HESA

Higher Education Strategy Associates

Radical Recovery at Trent

Most of you probably don’t habitually read other institutions’ academic plans, but consider making an exception for this one. “Radical Recovery at Trent” is easily the most interesting strategy document written at a Canadian university in the last three years.

Pursuing strategy at universities is tough. Real strategy means building on strengths, which in turn means being able to say that you as an institution are better at some things than others. But, too often, when a university stands up and says it is really good at (say) marine biology, faculty members in the rest of the university have a sulk along the lines of “so you’re saying the rest of us aren’t any good?” This in turn creates significant political pressure for blandness and stasis. For instance, about 18 months ago, one prestigious Ontario institution (which shall remain nameless) issued a strategy document which claimed that the university had two real strengths. One was “research.” The other was “teaching.”

Seriously. And that took them six months.

Anyway, back to Trent. “Radical Recovery” starts with a bang. Acknowledging the institution’s very high labour costs, it stated bluntly that “without a dramatic increase to enrolment, or a radical restructuring of our instructional delivery models, or a radical rethinking of our capital expenditures, or a high caliber revenue generating unit, Trent University will remain unsustainable.” Boom! Fiscal realism!

That’s followed up by some clear-eyed thinking about what’s financially sustainable and what’s not: and having one-third of your undergraduate courses with less than 20 students goes in the “not” category (and probably would even if Trent weren’t carrying such high labour costs). Boom! Enrolment floors based on something resembling cost control!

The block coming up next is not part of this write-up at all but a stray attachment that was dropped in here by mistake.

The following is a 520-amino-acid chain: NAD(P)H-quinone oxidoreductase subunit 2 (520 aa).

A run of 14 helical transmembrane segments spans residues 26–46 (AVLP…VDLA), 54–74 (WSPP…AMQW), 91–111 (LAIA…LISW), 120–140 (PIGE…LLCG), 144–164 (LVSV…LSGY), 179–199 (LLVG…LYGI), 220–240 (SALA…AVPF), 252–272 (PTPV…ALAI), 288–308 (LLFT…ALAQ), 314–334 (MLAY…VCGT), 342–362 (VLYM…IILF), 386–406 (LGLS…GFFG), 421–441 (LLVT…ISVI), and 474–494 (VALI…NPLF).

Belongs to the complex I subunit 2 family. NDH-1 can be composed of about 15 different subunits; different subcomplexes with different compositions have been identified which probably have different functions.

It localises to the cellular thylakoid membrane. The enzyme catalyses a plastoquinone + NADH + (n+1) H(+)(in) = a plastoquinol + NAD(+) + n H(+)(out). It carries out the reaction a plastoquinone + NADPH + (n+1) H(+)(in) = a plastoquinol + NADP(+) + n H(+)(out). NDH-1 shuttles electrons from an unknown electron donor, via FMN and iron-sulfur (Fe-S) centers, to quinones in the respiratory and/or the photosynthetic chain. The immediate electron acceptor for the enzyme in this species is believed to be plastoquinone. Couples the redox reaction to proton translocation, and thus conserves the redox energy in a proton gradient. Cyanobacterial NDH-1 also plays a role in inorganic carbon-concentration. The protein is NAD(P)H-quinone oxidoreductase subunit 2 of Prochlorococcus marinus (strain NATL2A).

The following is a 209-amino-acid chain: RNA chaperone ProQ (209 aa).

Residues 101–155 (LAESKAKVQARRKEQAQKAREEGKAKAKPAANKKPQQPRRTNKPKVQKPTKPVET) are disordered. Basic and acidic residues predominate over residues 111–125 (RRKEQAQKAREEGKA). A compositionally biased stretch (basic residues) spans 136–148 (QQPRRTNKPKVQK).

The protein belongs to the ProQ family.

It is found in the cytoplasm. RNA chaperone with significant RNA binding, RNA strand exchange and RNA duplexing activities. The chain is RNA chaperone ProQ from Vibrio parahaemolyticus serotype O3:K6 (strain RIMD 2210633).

Then there’s some fresh thinking about the relationship between academics and marketing. Most importantly, there is a recognition that a few clear academic priority areas need to be emphasized. As a result, they have designated four areas to be of a “signature” nature: sustainability and environment, Canadian studies and indigenous studies, life and health sciences, and critical cultural inquiry.

One could quibble about the wisdom of these four, of course; one is too broad and a second meaningless to anyone outside the academy. What’s impressive, though, is simply that a cross-institutional committee came up with a single set of priorities in just a few months. Many universities can’t do that at all.

It’s not a perfect document by any means. It has a surfeit of priorities; a shorter, punchier report would probably have had more impact. Still, with this process, Trent reflected honestly on its situation and decided to make meaningful changes as a result. That’s all too rare, and it’s why “Radical Recovery” deserves a readership outside Peterborough.

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